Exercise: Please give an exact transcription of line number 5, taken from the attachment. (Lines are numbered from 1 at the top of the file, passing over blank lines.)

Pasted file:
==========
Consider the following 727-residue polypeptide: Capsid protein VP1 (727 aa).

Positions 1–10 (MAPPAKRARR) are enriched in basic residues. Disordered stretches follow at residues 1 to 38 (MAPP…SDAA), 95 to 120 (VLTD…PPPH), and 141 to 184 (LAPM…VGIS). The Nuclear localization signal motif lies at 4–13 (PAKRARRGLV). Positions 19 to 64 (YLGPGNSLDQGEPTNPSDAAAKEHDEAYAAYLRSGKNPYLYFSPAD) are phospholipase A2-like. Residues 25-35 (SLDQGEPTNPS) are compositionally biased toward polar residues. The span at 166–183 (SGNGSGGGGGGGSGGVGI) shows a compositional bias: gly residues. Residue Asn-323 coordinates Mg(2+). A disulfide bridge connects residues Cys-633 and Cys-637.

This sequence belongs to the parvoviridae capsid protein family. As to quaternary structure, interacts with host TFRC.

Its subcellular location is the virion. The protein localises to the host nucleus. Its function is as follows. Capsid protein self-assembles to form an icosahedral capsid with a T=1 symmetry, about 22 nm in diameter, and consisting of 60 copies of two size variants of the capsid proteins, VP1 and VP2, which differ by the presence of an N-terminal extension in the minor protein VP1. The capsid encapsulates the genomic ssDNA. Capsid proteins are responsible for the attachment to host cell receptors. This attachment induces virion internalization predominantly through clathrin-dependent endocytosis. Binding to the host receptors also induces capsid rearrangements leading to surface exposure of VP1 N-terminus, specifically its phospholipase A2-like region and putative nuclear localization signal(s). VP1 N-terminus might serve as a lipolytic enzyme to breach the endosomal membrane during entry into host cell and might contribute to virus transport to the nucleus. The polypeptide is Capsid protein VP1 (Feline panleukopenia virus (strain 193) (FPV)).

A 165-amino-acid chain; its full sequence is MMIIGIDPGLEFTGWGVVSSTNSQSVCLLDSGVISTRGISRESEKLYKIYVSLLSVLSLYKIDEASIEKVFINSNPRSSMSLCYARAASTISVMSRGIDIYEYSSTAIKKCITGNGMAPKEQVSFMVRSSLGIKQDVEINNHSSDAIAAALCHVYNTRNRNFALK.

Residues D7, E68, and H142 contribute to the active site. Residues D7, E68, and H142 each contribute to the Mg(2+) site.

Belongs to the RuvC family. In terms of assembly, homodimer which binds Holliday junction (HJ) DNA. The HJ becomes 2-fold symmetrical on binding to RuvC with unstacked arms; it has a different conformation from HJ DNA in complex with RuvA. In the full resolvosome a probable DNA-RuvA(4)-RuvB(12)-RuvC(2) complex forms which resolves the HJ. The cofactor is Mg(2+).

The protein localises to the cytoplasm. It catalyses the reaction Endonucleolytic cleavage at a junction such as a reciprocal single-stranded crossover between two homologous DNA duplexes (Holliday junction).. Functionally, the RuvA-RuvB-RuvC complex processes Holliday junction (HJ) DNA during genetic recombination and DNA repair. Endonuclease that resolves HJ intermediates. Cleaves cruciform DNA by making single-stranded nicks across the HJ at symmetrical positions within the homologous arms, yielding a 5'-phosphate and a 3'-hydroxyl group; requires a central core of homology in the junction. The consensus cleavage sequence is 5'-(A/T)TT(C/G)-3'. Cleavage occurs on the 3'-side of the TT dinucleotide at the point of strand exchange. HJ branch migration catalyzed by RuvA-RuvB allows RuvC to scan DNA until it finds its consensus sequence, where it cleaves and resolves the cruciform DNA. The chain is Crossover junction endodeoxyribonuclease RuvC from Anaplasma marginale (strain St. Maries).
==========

A 165-amino-acid chain; its full sequence is MMIIGIDPGLEFTGWGVVSSTNSQSVCLLDSGVISTRGISRESEKLYKIYVSLLSVLSLYKIDEASIEKVFINSNPRSSMSLCYARAASTISVMSRGIDIYEYSSTAIKKCITGNGMAPKEQVSFMVRSSLGIKQDVEINNHSSDAIAAALCHVYNTRNRNFALK.